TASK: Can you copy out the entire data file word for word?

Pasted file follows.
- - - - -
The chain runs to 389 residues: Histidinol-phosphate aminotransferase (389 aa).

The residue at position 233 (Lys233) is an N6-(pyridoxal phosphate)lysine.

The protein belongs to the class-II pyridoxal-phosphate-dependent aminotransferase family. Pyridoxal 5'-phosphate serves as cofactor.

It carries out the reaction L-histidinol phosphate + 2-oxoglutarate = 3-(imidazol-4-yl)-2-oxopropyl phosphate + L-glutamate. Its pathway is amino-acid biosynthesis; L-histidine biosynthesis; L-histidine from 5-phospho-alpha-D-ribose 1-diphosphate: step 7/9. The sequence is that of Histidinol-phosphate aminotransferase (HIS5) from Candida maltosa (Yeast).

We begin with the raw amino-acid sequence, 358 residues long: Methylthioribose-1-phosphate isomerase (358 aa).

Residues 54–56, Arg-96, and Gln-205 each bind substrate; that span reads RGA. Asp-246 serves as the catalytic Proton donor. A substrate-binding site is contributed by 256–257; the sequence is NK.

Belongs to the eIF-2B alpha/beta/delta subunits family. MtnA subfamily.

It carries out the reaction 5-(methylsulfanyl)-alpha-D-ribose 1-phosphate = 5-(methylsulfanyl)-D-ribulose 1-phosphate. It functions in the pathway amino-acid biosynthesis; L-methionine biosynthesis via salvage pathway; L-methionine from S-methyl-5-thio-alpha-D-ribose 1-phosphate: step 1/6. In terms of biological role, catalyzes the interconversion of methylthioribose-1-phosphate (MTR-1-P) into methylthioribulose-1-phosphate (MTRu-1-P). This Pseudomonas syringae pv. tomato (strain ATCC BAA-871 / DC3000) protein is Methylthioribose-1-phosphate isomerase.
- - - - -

The chain runs to 389 residues: Histidinol-phosphate aminotransferase (389 aa).

The residue at position 233 (Lys233) is an N6-(pyridoxal phosphate)lysine.

The protein belongs to the class-II pyridoxal-phosphate-dependent aminotransferase family. Pyridoxal 5'-phosphate serves as cofactor.

It carries out the reaction L-histidinol phosphate + 2-oxoglutarate = 3-(imidazol-4-yl)-2-oxopropyl phosphate + L-glutamate. Its pathway is amino-acid biosynthesis; L-histidine biosynthesis; L-histidine from 5-phospho-alpha-D-ribose 1-diphosphate: step 7/9. The sequence is that of Histidinol-phosphate aminotransferase (HIS5) from Candida maltosa (Yeast).

We begin with the raw amino-acid sequence, 358 residues long: Methylthioribose-1-phosphate isomerase (358 aa).

Residues 54–56, Arg-96, and Gln-205 each bind substrate; that span reads RGA. Asp-246 serves as the catalytic Proton donor. A substrate-binding site is contributed by 256–257; the sequence is NK.

Belongs to the eIF-2B alpha/beta/delta subunits family. MtnA subfamily.

It carries out the reaction 5-(methylsulfanyl)-alpha-D-ribose 1-phosphate = 5-(methylsulfanyl)-D-ribulose 1-phosphate. It functions in the pathway amino-acid biosynthesis; L-methionine biosynthesis via salvage pathway; L-methionine from S-methyl-5-thio-alpha-D-ribose 1-phosphate: step 1/6. In terms of biological role, catalyzes the interconversion of methylthioribose-1-phosphate (MTR-1-P) into methylthioribulose-1-phosphate (MTRu-1-P). This Pseudomonas syringae pv. tomato (strain ATCC BAA-871 / DC3000) protein is Methylthioribose-1-phosphate isomerase.